A factory of the Xuan Hoa Furniture Company (Photo: VNA)

Hanoi (VNA) – Three economic growth scenarios for the country have been revealed by the National Centre for Socio-Economic Information and Forecast (NCIF) and the Ministry of Planning and Investment.

Accordingly, Vietnam’s annual economic growth rate could range from 6.2 percent in the worst situation to 6.85 percent under the most optimistic forecast during 2016 to 2020.

Under the pessimistic scenario, the global economy and trade shrink dramatically. Risks posed by public debt and budget overspending keep growing, while the country continues to rely on the old growth model amidst fiercer competition. As a result, the economy is projected to grow at 6.2 percent on average.

The most likely scenario assumes that global economic growth remains stable, at about 3 percent, while State investment’s disbursement and effectiveness continue to be improved, and legal procedures and investment climate get better. In such context, the country’s average economic growth is estimated at 6.55 percent a year.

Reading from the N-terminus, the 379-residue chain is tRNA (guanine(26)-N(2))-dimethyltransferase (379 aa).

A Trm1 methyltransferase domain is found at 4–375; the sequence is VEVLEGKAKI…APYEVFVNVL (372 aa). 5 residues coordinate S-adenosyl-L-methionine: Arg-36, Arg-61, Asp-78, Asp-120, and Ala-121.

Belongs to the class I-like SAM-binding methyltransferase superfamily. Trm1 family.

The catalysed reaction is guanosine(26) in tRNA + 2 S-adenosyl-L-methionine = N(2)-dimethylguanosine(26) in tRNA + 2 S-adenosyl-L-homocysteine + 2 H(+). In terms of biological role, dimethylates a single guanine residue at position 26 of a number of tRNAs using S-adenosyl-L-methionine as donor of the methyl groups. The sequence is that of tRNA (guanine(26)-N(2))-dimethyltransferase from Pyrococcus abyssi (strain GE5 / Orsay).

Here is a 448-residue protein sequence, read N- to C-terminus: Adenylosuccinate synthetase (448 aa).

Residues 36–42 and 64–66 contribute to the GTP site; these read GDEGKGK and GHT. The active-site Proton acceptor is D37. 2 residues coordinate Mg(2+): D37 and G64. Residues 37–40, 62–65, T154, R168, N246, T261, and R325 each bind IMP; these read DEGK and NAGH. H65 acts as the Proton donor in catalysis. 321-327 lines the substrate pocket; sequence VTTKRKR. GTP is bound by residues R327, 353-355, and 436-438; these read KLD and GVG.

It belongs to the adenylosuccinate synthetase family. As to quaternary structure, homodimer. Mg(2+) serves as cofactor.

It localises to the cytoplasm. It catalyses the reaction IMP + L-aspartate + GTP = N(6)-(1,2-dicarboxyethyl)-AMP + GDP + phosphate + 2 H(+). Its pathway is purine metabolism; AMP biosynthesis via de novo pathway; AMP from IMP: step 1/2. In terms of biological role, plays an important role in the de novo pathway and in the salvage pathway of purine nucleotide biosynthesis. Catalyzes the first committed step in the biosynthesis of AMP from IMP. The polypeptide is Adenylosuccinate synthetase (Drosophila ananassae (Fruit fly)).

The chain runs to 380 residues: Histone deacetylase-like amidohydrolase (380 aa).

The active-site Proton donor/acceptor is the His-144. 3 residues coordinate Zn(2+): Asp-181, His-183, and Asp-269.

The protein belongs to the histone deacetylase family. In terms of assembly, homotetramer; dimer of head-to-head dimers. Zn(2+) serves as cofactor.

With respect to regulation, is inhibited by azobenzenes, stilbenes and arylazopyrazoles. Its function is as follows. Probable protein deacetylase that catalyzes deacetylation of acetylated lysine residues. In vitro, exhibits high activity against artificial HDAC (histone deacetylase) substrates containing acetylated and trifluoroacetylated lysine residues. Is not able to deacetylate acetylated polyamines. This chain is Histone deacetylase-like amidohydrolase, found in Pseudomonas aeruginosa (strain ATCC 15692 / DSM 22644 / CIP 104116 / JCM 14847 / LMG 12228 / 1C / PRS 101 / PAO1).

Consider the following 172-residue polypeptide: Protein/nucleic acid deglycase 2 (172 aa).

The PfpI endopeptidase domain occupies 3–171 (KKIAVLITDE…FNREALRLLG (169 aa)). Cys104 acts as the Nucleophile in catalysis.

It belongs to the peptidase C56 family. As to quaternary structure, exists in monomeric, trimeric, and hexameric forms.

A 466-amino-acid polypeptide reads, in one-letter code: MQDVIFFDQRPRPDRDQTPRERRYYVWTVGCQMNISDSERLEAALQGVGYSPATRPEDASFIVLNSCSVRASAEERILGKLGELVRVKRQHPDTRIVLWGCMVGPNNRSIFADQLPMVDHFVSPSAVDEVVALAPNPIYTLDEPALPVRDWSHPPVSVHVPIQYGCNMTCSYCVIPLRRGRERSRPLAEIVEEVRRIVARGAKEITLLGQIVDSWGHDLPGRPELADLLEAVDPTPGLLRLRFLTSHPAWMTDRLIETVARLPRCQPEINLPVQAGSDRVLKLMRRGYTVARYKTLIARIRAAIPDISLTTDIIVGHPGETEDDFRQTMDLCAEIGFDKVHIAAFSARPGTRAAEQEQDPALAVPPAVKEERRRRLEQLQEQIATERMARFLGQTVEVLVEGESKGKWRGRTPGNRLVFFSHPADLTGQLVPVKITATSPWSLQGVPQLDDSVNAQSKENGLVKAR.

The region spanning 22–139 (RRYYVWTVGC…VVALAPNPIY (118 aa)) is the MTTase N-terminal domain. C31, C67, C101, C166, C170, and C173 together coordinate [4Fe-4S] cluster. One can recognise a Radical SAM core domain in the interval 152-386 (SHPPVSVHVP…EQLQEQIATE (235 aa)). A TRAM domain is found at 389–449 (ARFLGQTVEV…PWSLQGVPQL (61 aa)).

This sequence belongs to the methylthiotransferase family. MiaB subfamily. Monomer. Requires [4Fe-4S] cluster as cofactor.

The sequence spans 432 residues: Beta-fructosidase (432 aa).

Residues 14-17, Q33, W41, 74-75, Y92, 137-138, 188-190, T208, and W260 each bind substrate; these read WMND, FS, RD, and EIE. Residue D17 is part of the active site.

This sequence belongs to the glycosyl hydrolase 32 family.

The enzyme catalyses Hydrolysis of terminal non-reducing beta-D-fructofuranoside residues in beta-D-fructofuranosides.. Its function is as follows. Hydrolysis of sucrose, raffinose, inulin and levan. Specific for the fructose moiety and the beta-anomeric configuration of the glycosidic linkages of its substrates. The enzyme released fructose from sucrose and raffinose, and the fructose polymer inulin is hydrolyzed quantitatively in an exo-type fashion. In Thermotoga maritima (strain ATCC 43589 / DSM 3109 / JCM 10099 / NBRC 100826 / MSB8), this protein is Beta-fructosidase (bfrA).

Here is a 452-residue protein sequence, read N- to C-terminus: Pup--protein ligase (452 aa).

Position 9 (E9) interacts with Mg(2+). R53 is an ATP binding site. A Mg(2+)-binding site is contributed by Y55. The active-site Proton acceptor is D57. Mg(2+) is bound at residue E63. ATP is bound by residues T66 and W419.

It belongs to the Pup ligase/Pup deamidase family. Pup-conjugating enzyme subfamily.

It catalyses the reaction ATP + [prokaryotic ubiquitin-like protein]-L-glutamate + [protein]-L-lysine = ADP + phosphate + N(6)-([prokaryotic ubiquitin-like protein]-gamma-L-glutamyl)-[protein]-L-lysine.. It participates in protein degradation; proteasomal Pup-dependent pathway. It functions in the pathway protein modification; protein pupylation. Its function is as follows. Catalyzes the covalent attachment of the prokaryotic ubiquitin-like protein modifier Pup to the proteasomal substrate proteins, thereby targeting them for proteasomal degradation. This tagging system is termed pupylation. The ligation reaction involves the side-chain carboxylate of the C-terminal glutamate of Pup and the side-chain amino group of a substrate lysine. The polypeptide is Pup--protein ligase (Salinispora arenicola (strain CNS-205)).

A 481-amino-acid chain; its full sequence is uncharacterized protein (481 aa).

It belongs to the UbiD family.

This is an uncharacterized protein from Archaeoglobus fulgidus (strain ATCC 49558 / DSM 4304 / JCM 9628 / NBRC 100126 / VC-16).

In the high-growth scenario, which is more unlikely than the two others, annual GDP growth will average 6.85 percent during the period provided that economic restructuring is carried out more strongly, especially in management mechanisms, thus improving public investment’s effectiveness, and labour productivity is raised to be at par with the ASEAN average. In that case, the economy would not only maintain sustainable development, but also create prerequisites for the following five years.

Dang Duc Anh, head of NCIF’s analysis and forecast division, predicted that Vietnam’s economy will escape from recession and begin a new period of recovery in 2016-2020.

Accordingly, industry and construction will enjoy vigorous growth and become the main recovery force for the whole economy. But this sector will still face challenges such as higher prices of input materials such as coal, electricity and oil – a big disadvantage for businesses, especially processing firms. Enterprises’ modest competitiveness, products’ low added value and small support industries will also hinder economic growth.

He said problems will arise when other countries apply more technical barriers and stricter quality requirements for imports, particularly agro-forestry-fishery goods.

In agriculture, aside from increasing quality requirements, low productivity and competitiveness along with sluggish pace of restructuring and science-technology application will also hamper this sector’s expansion.

Meanwhile, the services sector will benefit from positive impacts of the ASEAN Community’s commitments and free trade agreements, with stronger consumption demand and trade promotion activities, Anh forecast.-VNA